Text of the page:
4. Gary Burtless & Joseph F. Quinn, 2002. "Is Working Longer the Answer for an Aging Workforce?," Boston College Working Papers in Economics 550, Boston College Department of Economics.
    5. Judith K. Hellerstein & David Neumark, 2007. "Production Function and Wage Equation Estimation with Heterogeneous Labor: Evidence from a New Matched Employer-Employee Data Set," NBER Chapters,in: Hard-to-Measure Goods and Services: Essays in Honor of Zvi Griliches, pages 31-71 National Bureau of Economic Research, Inc.
    6. Joanna N. Lahey, 2008. "Age, Women, and Hiring: An Experimental Study," Journal of Human Resources, University of Wisconsin Press, vol. 43(1).
    7. Leora Friedberg & Anthony Webb, 2005. "Retirement and the Evolution of Pension Structure," Journal of Human Resources, University of Wisconsin Press, vol. 40(2).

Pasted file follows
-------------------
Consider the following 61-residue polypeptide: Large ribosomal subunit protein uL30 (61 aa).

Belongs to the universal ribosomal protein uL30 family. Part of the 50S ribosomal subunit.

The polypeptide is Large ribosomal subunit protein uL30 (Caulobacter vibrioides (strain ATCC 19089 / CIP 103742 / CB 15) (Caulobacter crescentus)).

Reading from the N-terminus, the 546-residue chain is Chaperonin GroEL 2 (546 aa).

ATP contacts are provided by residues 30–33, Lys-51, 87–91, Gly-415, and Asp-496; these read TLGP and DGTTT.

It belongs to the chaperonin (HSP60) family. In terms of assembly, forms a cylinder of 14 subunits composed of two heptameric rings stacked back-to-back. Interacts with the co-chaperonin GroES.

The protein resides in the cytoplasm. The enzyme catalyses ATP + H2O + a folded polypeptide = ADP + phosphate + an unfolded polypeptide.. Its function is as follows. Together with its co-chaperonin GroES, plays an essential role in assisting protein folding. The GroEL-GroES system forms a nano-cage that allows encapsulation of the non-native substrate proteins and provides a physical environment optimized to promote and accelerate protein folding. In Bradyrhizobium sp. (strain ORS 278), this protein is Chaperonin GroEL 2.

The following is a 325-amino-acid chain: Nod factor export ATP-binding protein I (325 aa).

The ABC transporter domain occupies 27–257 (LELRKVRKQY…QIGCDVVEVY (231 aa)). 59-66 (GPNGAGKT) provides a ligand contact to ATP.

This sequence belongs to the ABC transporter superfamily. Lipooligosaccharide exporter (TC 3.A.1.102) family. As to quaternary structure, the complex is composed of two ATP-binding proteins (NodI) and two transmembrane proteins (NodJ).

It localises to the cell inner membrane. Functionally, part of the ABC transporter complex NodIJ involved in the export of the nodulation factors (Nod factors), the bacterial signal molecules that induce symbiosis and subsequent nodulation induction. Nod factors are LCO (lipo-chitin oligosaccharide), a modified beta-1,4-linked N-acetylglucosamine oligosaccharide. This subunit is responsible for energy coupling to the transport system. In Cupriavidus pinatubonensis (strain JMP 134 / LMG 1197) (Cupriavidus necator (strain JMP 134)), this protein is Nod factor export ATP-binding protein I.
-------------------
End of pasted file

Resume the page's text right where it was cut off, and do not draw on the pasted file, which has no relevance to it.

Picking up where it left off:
8. Chan, Sewin & Stevens, Ann Huff, 2001. "Job Loss and Employment Patterns of Older Workers," Journal of Labor Economics, University of Chicago Press, vol. 19(2), pages 484-521, April.
    9. Joseph F. Quinn, 1999. "Has the Early Retirement Trend Reversed?," Boston College Working Papers in Economics 424, Boston College Department of Economics.
    10. David H. Autor & Mark G. Duggan, 2006. "The Growth in the Social Security Disability Rolls: A Fiscal Crisis Unfolding," Journal of Economic Perspectives, American Economic Association, vol. 20(3), pages 71-96, Summer.
    11. Katharine G. Abraham & James L. Medoff, 1984. "Length of Service and Layoffs in Union and Nonunion Work Groups," ILR Review, Cornell University, ILR School, vol. 38(1), pages 87-97, October.